Rock music is still the most popular music in America — just not among young people. While it is the clear favorite among Americans overall, adults under the age of 30 rank it third, behind hip hop and pop music.
When asked what their favorite music was from a list of seven different musical genres, rock was the top choice of 32% of Americans, far ahead of popular music (15%), hip hop or rap (14%), country/western (12%), Christian and gospel music (10%), R&B or soul (7%), classical (6%) and jazz (4%).
But for younger adults, the genre associated with the teen rebellions of older generations holds less appeal. Just 17% of adults between the ages of 18 and 29 picked rock as their favorite type of music. Hip hop tops their list, outdistancing rock by nearly two to one.
Though hip hop is the favorite of younger adults, its popularity drops significantly among older adults (who still put rock first). Just 5% of adults between 45 and 64, and just 1% of adults over 65, say hip hop is their favorite type of music.
Black and White Americans also have different tastes when it comes to picking their favorite music genre. 40% of White Americans pick rock, followed by pop and country/western. But just 6% of Black Americans say rock is their favorite type of music, putting it in sixth place behind hip hop, R&B or soul, Christian or gospel, and jazz.
How do you listen to music?
Most people listen to music through digital streaming services, but radio comes in second, primarily because it is the way over half of seniors still listen to music. Downloaded digital files and compact discs come in third and fourth overall. Though vinyl may be making a comeback in sales, only 4% of Americans say vinyl records are the way they usually listen to music.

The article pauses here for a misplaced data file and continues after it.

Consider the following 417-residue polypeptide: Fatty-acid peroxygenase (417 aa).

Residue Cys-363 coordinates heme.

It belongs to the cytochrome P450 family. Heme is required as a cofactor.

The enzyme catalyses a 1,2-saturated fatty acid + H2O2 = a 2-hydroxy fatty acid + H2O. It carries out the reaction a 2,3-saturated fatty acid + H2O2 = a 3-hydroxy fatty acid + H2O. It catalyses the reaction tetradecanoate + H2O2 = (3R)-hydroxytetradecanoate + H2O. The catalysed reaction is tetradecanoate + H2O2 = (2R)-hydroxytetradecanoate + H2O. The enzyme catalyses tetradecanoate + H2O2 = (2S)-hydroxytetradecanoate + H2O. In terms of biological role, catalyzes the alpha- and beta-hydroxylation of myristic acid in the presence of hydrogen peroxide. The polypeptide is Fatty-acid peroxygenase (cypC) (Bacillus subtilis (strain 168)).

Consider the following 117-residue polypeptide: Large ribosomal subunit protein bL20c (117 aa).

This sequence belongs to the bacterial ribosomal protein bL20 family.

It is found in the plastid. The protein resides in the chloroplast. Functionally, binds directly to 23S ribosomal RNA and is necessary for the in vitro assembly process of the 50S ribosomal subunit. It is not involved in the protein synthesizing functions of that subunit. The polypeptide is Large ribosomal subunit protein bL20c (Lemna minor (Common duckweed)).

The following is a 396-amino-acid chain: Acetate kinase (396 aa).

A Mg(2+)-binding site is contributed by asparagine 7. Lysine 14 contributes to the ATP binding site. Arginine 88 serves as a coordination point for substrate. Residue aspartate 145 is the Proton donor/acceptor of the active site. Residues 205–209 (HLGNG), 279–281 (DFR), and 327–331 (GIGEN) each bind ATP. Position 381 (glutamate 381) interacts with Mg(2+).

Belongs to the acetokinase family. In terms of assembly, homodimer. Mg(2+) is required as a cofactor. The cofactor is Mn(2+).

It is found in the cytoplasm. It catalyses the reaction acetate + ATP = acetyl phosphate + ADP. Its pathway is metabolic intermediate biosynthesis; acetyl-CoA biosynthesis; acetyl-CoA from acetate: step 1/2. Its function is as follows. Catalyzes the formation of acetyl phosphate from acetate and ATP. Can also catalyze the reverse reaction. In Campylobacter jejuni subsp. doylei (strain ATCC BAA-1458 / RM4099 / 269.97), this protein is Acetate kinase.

How Americans listen to music has changed dramatically in recent years. As recently as 2017, radio was still the most popular method for listening to music among Americans overall.
Going to concerts
Most Americans haven't attended a live music concert in the last two years, and most don't plan to attend one any time soon. For some, the coronavirus outbreak is a factor in their decision.
Four in five Americans have not attended a live concert since the spring of 2020, and when asked why, one in three say it was because of the coronavirus outbreak.
Some of those would-be concert goers do plan to return, as the pandemic eases. Three in 10 Americans say they are likely to attend a live music concert in the next few months, including a third of those who had been staying away because of the outbreak. But despite fewer COVID restrictions and the number of cases declining nationally, the coronavirus is still keeping some fans away. Seven in 10 Americans won't be going to a concert soon, and about a quarter say it's because of the outbreak.
This CBS News/YouGov survey was conducted with a nationally representative sample of 1,612 U.S. adult residents interviewed between March 29-31, 2022. The sample was weighted according to gender, age, race, and education based on the U.S. Census American Community Survey and Current Population Survey, as well as to 2020 presidential vote. The margin of error is ± 3.1 points.
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